The Abyss of Mind and Matter: Sexuality on its Edge


Vortrag von Juliet Flower MacCannell, Irvine/KalifornienLacan elegantly distilled Freud’s extensive studies of how the erotic body is built this way: «Language – the word implies it – carves up [the] body.»[1] The resulting mutilated body is no longer animal in character, but instead re-shaped by a non-natural, non-organic logic.[2] Natural satisfaction lost to this ‘language’ does not stay banished; it returns to haunt the body in phantom form, as fantasies of a satisfaction exceeding the limits of any possible natural satisfaction. Hyperenergized appetites return as unconscious drives that settle in to the areas we delimit as the erogenous zones: the edges, the rims of a body’s natural apertures, its openings, its holes.
But this is, after all, Lacan’s distillation of Freud, and lacks the incredible richness of Freud’s long journey of understanding. Some Lacanians simply accept his dictum reductively, assuming ‘language’ is just shorthand for the symbolic order imposed over and regulating the natural, animal body. But they forget that Lacan, who was deeply faithful to Freud, used ‘language’ not as an abstract system of grammar and rhetoric, or rules of order, but as a system of «signs» that cannot be detached, as Saussure put it, from their social context: Saussurean linguistics we should not forget was for him «the science of signs in society.»
Let us instead treat Lacan’s dictum not as the final word, but as a new beginning, a clue that re-opens access to the immense fertility of Freud’s original insight into what spurs the fantasies of the infantile imagination. Let us follow precisely how Freud locates the process of structuring the infant’s consciousness – and its unconscious, and thus its erotic body – in its social, symbolic surroundings – the human space into which it is born. Already in The Project (1895), Freud demonstrated that the Aufbau of the mind begins with the infant’s apprehension of das Nebenmensch: the neighbor, the surround, the setting. There must be some Other, some Thing, the Mother, that is contiguous to the infant to set off the process of mentation. We will also look at Freud’s «Infantile Sexuality» (1905), his «Formulations on the Twin Principles of Mental Functioning» (1911) and finally, a much-neglected essay on «Civilized’ Sexual Morality and Modern Nervousness,» (1908).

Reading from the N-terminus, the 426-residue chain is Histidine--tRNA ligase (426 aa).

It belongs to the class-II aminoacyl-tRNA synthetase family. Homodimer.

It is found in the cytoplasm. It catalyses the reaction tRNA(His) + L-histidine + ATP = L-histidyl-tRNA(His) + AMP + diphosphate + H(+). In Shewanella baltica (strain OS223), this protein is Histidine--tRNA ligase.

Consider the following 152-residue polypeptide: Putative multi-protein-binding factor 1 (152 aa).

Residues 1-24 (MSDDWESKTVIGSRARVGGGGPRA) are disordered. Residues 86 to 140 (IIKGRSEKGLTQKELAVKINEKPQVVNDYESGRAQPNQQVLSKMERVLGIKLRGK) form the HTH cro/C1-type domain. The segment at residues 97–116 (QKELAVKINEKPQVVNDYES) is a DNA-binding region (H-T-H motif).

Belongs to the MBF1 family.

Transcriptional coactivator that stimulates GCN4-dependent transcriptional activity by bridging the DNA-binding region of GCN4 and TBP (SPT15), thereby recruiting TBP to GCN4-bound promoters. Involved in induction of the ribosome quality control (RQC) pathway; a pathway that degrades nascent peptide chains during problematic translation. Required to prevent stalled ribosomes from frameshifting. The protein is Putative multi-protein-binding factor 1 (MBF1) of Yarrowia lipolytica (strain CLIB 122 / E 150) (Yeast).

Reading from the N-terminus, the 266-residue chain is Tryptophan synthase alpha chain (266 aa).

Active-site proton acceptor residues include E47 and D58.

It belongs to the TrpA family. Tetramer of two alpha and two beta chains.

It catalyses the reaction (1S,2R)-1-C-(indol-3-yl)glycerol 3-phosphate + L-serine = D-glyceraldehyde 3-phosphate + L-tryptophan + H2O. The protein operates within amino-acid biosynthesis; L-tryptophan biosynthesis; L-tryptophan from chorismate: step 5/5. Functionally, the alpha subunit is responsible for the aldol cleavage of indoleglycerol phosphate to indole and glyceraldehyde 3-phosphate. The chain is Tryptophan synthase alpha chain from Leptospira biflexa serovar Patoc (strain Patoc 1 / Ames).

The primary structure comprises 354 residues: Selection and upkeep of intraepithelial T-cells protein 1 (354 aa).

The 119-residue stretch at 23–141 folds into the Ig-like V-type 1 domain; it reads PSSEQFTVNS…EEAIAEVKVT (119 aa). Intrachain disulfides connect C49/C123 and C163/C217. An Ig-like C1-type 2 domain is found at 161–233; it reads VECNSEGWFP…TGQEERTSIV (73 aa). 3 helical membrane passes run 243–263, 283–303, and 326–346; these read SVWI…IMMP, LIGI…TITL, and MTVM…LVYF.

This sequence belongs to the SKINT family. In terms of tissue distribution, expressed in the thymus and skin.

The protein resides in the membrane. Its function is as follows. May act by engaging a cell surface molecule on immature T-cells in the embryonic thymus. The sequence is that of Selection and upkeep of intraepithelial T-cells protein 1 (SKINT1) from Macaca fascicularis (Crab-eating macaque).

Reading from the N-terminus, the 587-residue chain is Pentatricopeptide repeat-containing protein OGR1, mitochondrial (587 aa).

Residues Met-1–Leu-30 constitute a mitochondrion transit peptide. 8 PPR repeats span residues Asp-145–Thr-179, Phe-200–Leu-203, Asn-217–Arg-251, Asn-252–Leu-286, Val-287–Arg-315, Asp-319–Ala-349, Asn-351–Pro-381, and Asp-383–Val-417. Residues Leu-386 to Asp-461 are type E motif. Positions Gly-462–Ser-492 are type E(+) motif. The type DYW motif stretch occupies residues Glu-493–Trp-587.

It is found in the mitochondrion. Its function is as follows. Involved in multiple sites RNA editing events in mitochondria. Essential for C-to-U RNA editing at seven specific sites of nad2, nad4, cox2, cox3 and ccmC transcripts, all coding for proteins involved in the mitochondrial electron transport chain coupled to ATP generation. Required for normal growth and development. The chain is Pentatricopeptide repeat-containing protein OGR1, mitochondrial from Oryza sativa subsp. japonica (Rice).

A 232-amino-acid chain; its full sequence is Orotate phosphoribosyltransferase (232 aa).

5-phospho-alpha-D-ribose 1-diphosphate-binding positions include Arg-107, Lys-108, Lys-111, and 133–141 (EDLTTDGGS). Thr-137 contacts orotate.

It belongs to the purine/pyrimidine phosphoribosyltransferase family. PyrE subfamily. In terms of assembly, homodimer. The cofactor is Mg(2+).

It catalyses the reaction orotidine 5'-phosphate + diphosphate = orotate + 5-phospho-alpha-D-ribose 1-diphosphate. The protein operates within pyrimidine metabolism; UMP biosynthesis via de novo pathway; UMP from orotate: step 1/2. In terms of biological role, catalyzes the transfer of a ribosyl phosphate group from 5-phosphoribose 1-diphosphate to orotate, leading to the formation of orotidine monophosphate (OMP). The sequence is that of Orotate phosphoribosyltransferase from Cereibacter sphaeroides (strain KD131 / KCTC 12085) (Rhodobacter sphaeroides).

MacCannell, Juliet Flower, Prof. em. Für Vergleichende Literaturwissenschaft an der University of California, Irvine sowie Honorary Fellow an der School of Advanced Study, Institut für Germanistik und Romanistik, Universität London. Derzeitige Schwerpunkte zum Beispiel in den Bereichen psychoanalytischer Theorie und Politik, «räumlicher» Psychoanalyse, Krieg und Kapitalismus. Ausgewählte Publikationen: The Hysteric’s Guide to the Future Female Subject (2000), The Regime of the Brother (1991), Figuring Lacan: Criticism and The Cultural Un-conscious (1986), und, gemeinsam mit Dean MacCannell, The Time of the Sign (1982).
Der Vortrag wird auf Englisch gehalten. Eine deutsche Zusammenfassung wird aufliegen.

[1] (Television, p. 6)

[2] The animal enjoyment lost to such carving returns to haunt the body, not in natural, but in phantom form, attaching itself to areas delimited as erogenous zones.